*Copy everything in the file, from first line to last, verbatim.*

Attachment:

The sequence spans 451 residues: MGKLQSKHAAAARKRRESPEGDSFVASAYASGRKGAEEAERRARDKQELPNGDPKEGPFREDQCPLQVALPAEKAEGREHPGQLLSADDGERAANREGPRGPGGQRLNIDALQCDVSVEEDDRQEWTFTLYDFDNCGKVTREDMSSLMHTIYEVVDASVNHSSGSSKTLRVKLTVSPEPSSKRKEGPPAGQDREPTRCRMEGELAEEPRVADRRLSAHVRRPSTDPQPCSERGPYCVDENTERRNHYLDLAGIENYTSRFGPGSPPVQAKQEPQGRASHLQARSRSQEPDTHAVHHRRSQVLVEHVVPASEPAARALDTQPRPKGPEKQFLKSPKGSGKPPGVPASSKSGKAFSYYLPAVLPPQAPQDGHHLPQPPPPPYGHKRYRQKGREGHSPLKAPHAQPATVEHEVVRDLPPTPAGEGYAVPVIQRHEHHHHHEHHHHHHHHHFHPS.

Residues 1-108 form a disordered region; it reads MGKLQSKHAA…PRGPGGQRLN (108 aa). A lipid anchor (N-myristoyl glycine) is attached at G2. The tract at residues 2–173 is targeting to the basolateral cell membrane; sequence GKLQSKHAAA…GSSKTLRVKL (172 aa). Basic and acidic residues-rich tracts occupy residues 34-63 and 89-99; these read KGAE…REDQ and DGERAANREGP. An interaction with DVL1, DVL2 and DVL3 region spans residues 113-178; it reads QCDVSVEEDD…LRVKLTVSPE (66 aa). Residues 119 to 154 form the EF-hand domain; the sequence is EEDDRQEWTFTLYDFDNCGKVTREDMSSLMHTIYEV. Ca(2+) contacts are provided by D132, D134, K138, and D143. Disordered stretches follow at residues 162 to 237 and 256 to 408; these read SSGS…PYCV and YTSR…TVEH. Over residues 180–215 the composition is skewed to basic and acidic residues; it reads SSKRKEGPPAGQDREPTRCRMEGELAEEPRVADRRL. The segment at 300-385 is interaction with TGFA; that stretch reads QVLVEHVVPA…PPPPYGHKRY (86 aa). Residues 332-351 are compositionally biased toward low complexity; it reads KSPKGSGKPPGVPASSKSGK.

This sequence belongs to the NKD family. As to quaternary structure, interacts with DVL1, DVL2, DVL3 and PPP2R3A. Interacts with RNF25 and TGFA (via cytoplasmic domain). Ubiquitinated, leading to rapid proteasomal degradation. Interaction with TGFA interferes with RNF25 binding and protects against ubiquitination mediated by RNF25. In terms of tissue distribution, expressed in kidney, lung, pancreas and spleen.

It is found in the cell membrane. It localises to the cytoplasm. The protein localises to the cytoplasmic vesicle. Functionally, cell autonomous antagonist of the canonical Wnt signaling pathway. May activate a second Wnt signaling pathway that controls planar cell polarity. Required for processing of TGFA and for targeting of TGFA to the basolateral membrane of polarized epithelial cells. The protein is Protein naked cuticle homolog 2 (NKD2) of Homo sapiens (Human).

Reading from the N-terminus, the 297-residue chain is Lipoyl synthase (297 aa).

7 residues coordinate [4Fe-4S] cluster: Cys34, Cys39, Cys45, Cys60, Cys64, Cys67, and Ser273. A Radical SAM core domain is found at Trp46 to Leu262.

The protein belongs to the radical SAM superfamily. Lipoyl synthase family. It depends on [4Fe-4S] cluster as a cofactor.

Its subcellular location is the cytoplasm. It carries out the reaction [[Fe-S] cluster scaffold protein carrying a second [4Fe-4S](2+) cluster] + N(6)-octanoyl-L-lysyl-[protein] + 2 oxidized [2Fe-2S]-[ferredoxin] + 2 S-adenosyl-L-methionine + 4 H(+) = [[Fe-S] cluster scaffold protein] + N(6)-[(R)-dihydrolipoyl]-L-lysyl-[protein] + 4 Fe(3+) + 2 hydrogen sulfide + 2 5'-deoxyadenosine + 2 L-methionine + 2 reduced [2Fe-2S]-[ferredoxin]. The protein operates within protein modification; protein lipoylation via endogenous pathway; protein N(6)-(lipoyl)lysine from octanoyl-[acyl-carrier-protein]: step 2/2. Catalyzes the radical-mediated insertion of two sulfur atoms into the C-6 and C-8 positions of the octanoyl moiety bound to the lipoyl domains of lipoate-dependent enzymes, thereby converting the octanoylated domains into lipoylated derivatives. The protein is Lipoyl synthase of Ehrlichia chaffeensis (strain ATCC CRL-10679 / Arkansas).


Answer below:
The sequence spans 451 residues: MGKLQSKHAAAARKRRESPEGDSFVASAYASGRKGAEEAERRARDKQELPNGDPKEGPFREDQCPLQVALPAEKAEGREHPGQLLSADDGERAANREGPRGPGGQRLNIDALQCDVSVEEDDRQEWTFTLYDFDNCGKVTREDMSSLMHTIYEVVDASVNHSSGSSKTLRVKLTVSPEPSSKRKEGPPAGQDREPTRCRMEGELAEEPRVADRRLSAHVRRPSTDPQPCSERGPYCVDENTERRNHYLDLAGIENYTSRFGPGSPPVQAKQEPQGRASHLQARSRSQEPDTHAVHHRRSQVLVEHVVPASEPAARALDTQPRPKGPEKQFLKSPKGSGKPPGVPASSKSGKAFSYYLPAVLPPQAPQDGHHLPQPPPPPYGHKRYRQKGREGHSPLKAPHAQPATVEHEVVRDLPPTPAGEGYAVPVIQRHEHHHHHEHHHHHHHHHFHPS.

Residues 1-108 form a disordered region; it reads MGKLQSKHAA…PRGPGGQRLN (108 aa). A lipid anchor (N-myristoyl glycine) is attached at G2. The tract at residues 2–173 is targeting to the basolateral cell membrane; sequence GKLQSKHAAA…GSSKTLRVKL (172 aa). Basic and acidic residues-rich tracts occupy residues 34-63 and 89-99; these read KGAE…REDQ and DGERAANREGP. An interaction with DVL1, DVL2 and DVL3 region spans residues 113-178; it reads QCDVSVEEDD…LRVKLTVSPE (66 aa). Residues 119 to 154 form the EF-hand domain; the sequence is EEDDRQEWTFTLYDFDNCGKVTREDMSSLMHTIYEV. Ca(2+) contacts are provided by D132, D134, K138, and D143. Disordered stretches follow at residues 162 to 237 and 256 to 408; these read SSGS…PYCV and YTSR…TVEH. Over residues 180–215 the composition is skewed to basic and acidic residues; it reads SSKRKEGPPAGQDREPTRCRMEGELAEEPRVADRRL. The segment at 300-385 is interaction with TGFA; that stretch reads QVLVEHVVPA…PPPPYGHKRY (86 aa). Residues 332-351 are compositionally biased toward low complexity; it reads KSPKGSGKPPGVPASSKSGK.

This sequence belongs to the NKD family. As to quaternary structure, interacts with DVL1, DVL2, DVL3 and PPP2R3A. Interacts with RNF25 and TGFA (via cytoplasmic domain). Ubiquitinated, leading to rapid proteasomal degradation. Interaction with TGFA interferes with RNF25 binding and protects against ubiquitination mediated by RNF25. In terms of tissue distribution, expressed in kidney, lung, pancreas and spleen.

It is found in the cell membrane. It localises to the cytoplasm. The protein localises to the cytoplasmic vesicle. Functionally, cell autonomous antagonist of the canonical Wnt signaling pathway. May activate a second Wnt signaling pathway that controls planar cell polarity. Required for processing of TGFA and for targeting of TGFA to the basolateral membrane of polarized epithelial cells. The protein is Protein naked cuticle homolog 2 (NKD2) of Homo sapiens (Human).

Reading from the N-terminus, the 297-residue chain is Lipoyl synthase (297 aa).

7 residues coordinate [4Fe-4S] cluster: Cys34, Cys39, Cys45, Cys60, Cys64, Cys67, and Ser273. A Radical SAM core domain is found at Trp46 to Leu262.

The protein belongs to the radical SAM superfamily. Lipoyl synthase family. It depends on [4Fe-4S] cluster as a cofactor.

Its subcellular location is the cytoplasm. It carries out the reaction [[Fe-S] cluster scaffold protein carrying a second [4Fe-4S](2+) cluster] + N(6)-octanoyl-L-lysyl-[protein] + 2 oxidized [2Fe-2S]-[ferredoxin] + 2 S-adenosyl-L-methionine + 4 H(+) = [[Fe-S] cluster scaffold protein] + N(6)-[(R)-dihydrolipoyl]-L-lysyl-[protein] + 4 Fe(3+) + 2 hydrogen sulfide + 2 5'-deoxyadenosine + 2 L-methionine + 2 reduced [2Fe-2S]-[ferredoxin]. The protein operates within protein modification; protein lipoylation via endogenous pathway; protein N(6)-(lipoyl)lysine from octanoyl-[acyl-carrier-protein]: step 2/2. Catalyzes the radical-mediated insertion of two sulfur atoms into the C-6 and C-8 positions of the octanoyl moiety bound to the lipoyl domains of lipoate-dependent enzymes, thereby converting the octanoylated domains into lipoylated derivatives. The protein is Lipoyl synthase of Ehrlichia chaffeensis (strain ATCC CRL-10679 / Arkansas).